Explaining déjà vu: Is this eerily familiar ‘glitch in the matrix’ a form of conflict resolution?

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Some think déjà vu is a sign that you’re recalling an experience from a past life. Spooky!

Carrie-Anne Moss, as Trinity in The Matrix trilogy, tells us (and Keanu Reeves as Neo) that déjà vu is a “glitch in the Matrix“—the simulated reality that keeps humanity unaware that intelligent machines have actually taken over the world.

 

[One] theory is that déjà vu is associated with false memories—memories that feel real but aren’t. This form of déjà vu would be similar to the feeling when you can’t differentiate between something that really happened versus a dream. However, researchers have begun to push back on this idea.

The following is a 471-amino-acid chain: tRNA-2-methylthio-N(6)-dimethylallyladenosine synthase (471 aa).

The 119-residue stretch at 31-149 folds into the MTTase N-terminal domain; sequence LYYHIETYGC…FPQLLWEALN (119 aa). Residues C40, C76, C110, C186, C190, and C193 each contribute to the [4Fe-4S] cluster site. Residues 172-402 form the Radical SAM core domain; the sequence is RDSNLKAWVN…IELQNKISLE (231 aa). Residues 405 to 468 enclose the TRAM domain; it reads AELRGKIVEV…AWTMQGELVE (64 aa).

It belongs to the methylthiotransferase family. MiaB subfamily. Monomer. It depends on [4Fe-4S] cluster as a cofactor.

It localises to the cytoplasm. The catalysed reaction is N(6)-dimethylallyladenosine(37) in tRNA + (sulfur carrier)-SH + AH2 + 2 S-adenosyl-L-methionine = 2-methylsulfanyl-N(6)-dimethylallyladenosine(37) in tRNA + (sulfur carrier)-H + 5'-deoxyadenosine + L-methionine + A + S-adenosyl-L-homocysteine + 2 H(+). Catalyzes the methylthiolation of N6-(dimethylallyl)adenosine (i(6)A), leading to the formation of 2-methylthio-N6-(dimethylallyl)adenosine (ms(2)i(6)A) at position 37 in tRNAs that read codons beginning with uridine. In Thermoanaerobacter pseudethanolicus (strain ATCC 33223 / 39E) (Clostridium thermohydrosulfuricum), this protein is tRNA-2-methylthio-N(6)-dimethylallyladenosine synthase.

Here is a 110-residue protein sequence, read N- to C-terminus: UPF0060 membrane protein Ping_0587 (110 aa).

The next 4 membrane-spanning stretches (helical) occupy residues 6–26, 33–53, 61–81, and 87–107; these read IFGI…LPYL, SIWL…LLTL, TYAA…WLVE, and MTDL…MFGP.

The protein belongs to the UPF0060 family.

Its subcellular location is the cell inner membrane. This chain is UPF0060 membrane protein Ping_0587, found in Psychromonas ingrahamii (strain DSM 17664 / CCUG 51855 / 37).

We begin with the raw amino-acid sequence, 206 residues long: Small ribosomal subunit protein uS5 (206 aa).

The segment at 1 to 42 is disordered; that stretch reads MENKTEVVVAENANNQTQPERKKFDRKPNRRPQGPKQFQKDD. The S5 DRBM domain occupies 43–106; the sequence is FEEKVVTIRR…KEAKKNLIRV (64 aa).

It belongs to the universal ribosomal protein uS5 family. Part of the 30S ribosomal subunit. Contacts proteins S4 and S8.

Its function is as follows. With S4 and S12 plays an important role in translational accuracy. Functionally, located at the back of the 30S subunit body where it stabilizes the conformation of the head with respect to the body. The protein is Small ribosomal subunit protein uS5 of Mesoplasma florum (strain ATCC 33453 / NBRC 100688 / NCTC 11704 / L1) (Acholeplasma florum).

One study used functional Magnetic Resonance Imaging (fMRI) to scan the brains of 21 participants as they experienced a kind of lab-induced déjà vu. Interestingly, the areas of the brain involved in memory, like the hippocampus, were not triggered.

Related article:  Protein tangles may help predict where and how Alzheimer’s will strike the brain

Instead, the researchers found the active areas of the brain were those involved in decision making. They interpret this result to mean that déjà vu could instead be a result of our brains conducting some form of conflict resolution. In other words, our brain checks through our memories like a rolodex looking for any conflict between what we think we’ve experienced versus what actually happened to us.

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